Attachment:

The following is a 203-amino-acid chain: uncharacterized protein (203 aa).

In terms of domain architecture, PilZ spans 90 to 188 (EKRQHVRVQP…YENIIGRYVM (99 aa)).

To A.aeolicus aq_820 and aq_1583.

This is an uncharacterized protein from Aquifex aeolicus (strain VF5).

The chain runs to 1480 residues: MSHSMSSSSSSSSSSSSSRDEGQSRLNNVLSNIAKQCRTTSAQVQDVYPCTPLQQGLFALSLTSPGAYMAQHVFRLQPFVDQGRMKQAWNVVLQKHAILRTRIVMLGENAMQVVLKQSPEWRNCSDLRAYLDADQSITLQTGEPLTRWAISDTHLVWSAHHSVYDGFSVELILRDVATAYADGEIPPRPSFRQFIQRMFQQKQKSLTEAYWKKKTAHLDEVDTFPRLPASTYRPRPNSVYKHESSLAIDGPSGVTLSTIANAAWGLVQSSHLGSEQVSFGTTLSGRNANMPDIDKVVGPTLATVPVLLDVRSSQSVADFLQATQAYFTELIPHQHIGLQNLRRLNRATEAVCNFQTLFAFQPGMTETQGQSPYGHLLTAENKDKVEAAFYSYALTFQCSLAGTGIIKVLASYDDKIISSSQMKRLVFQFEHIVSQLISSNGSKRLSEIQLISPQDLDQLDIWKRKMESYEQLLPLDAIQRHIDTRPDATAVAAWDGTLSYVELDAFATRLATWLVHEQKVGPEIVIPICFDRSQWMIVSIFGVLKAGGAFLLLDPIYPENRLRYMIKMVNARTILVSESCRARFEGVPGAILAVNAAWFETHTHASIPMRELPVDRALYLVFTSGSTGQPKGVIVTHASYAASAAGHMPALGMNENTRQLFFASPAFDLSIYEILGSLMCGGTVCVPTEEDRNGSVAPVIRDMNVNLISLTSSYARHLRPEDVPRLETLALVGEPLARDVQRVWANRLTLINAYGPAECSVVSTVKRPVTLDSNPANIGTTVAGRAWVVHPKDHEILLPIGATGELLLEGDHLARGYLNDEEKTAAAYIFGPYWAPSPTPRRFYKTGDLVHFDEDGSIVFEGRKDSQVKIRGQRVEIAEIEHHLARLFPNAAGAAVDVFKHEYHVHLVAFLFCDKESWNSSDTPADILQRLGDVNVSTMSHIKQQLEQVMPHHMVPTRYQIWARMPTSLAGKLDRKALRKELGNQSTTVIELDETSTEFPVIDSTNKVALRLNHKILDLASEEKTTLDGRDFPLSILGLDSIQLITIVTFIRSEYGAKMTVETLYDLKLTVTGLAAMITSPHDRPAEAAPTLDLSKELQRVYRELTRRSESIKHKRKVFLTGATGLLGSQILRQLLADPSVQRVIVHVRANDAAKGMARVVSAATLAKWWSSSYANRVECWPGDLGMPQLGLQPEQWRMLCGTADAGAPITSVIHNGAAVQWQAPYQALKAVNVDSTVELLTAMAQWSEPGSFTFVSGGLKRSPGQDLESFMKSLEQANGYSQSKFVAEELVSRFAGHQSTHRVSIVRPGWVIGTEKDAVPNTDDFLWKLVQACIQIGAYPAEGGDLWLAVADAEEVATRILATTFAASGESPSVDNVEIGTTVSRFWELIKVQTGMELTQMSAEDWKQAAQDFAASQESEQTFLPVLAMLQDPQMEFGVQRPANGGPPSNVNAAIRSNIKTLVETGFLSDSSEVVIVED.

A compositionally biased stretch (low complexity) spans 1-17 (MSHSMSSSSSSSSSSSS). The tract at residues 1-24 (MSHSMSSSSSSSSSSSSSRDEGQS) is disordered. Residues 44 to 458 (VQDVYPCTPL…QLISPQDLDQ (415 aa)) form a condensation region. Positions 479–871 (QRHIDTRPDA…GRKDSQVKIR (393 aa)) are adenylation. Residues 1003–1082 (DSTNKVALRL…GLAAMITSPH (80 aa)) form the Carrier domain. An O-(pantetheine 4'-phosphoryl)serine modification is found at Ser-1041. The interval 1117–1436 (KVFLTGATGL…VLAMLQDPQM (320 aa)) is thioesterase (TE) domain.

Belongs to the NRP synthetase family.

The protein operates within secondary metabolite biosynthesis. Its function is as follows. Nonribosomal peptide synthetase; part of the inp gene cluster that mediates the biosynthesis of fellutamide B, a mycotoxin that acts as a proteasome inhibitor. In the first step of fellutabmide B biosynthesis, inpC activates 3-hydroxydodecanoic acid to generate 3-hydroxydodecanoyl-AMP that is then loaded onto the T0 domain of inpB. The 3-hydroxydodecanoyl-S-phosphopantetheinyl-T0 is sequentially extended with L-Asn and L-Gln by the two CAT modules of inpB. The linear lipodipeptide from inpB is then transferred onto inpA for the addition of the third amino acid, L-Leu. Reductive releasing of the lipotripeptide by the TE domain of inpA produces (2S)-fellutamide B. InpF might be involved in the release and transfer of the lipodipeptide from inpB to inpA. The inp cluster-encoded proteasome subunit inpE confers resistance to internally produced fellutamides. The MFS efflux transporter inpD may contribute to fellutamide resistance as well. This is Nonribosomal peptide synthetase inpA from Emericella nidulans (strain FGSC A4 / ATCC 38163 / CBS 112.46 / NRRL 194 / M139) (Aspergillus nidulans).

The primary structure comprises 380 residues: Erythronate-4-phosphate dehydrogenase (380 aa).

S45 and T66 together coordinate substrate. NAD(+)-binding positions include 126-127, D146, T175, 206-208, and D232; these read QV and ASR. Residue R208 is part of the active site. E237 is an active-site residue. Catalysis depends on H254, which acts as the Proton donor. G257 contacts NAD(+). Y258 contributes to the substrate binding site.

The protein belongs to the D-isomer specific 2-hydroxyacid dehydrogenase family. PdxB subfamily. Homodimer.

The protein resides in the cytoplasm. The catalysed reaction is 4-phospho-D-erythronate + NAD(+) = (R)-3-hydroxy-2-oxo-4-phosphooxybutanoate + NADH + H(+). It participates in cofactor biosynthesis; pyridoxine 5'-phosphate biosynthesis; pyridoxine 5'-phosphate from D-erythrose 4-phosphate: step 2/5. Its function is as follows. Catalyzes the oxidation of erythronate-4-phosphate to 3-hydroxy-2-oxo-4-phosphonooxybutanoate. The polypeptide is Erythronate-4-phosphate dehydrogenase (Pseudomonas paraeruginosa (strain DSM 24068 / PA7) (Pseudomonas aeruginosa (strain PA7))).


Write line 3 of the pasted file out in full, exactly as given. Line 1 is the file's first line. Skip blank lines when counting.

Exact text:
To A.aeolicus aq_820 and aq_1583.